The guembri, or sintir, is a three-stringed skin-covered bass plucked lute that has its origins among the Gnawa people of Morocco. Walid Mahmoud plays the guembri. He is also a vocalist and member of the Gatzara Quartet along with Gora Casado (bass), Feliciano Gz (sax and flute) and Xavi Barbot (drums). Gnawa music has its own origins that go beyond Morocco and to Mali and other west African countries. It was taken to Morocco by slaves, who had their musical heritage and beliefs.
These were incorporated into trancelike ceremonies for curing the sick and healing the soul. The Gatzara Quartet incorporate all this tradition into an African musical heritage that crossed the Atlantic and was to give birth to jazz and then funk and groove.
The group takes wind melodies from various parts of the world in creating a truly original Afrojazz sound complemented by lyrics that draw on ancestral Arabic languages.
Friday, 8pm, Teatre Mar i Terra, C. Sant Magí 89, Palma.
Ode to Time
In the world of Spanish dance and choreography, they don’t get much bigger than Maria Pagés. She is one of the most renowned flamenco artists of all, and her awards include Spain’s Gold Merit for Fine Arts, an honour she shares with the likes of Salvador Dalí, Joan Miró and Pedro Almodóvar.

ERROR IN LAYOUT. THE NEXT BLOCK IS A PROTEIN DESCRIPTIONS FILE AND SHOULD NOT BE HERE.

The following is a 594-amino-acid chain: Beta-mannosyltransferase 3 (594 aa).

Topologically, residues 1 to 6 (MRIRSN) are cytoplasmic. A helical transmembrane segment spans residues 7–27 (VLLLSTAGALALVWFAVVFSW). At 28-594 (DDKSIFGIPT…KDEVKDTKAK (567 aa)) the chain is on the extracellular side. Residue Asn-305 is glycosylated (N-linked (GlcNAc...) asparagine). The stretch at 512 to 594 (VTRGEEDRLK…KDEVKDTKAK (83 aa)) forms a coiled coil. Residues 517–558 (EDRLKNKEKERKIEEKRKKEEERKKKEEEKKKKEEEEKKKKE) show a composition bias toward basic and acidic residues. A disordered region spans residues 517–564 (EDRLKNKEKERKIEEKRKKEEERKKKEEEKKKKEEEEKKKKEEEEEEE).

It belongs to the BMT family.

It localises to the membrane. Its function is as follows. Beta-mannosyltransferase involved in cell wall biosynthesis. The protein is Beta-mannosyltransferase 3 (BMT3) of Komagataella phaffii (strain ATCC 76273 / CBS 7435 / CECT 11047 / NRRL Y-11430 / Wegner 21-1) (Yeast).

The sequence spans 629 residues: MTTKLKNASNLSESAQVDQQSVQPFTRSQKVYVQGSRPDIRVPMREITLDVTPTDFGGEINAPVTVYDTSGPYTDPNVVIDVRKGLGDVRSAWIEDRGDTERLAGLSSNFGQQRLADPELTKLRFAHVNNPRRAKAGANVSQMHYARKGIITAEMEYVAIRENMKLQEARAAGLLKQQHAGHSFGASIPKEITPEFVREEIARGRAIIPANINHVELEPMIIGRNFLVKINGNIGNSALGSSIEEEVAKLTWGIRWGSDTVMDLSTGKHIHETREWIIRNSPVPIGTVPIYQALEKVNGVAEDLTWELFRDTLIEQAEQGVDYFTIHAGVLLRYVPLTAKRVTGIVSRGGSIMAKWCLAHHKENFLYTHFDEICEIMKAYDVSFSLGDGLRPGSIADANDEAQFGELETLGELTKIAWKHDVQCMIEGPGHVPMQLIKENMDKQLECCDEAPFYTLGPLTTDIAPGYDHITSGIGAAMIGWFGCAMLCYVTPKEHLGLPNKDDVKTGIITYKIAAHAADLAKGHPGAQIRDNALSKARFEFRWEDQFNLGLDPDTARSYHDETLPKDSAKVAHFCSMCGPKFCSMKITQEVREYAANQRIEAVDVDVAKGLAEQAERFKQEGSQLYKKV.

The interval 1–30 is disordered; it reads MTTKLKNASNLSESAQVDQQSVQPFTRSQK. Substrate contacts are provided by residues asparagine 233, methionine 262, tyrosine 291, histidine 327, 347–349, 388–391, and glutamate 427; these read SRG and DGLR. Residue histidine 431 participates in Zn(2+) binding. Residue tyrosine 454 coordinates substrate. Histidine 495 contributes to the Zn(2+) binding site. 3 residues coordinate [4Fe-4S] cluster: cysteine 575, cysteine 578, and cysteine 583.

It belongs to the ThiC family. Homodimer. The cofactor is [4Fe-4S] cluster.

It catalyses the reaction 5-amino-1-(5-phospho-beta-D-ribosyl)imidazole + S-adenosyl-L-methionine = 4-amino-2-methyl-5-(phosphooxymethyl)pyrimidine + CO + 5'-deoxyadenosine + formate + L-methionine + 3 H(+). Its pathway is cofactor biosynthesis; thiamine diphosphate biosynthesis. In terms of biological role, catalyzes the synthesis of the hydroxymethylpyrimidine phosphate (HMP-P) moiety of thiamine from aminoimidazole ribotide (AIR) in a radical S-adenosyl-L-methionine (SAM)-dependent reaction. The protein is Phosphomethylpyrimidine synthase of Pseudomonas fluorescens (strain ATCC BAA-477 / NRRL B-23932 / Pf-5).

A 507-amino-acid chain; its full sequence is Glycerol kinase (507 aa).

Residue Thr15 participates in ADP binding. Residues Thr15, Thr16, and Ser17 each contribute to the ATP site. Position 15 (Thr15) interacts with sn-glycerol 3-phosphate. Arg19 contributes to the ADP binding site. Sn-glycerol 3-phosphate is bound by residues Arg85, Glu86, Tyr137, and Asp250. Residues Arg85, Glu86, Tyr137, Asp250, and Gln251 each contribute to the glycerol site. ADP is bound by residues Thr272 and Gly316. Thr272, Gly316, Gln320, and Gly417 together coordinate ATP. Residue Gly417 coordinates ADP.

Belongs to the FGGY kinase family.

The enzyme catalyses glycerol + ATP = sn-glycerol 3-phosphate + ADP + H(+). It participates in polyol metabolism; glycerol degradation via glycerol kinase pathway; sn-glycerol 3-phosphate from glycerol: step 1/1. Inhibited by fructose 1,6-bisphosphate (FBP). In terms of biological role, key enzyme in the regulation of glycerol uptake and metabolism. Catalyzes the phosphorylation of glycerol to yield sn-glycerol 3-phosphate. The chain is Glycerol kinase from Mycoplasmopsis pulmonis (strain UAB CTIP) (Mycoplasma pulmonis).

While still performing worldwide, in 1990 - aged 27 - she founded her own dance company. The latest show by this company is ‘Una oda al tiempo’. Ode to Time is described as being an allegory of the times we live in, combining the possibilities of happiness and utopia with the fear of terrorism and the attack on democracy. It is a dance show that asks questions about what is happening in the world today.
Antonio Manuel Álvarez Vélez is better known as Pitingo, a word that comes from Caló, a language of the Spanish and Portuguese Romani. This isn’t an entirely complimentary word. The translation can mean a show-off, but then Pitingo does have a great deal to be boastful of. Among other things, he has invented a genre of singing - ‘soulería’, the adaptation of soul to the bulería of flamenco.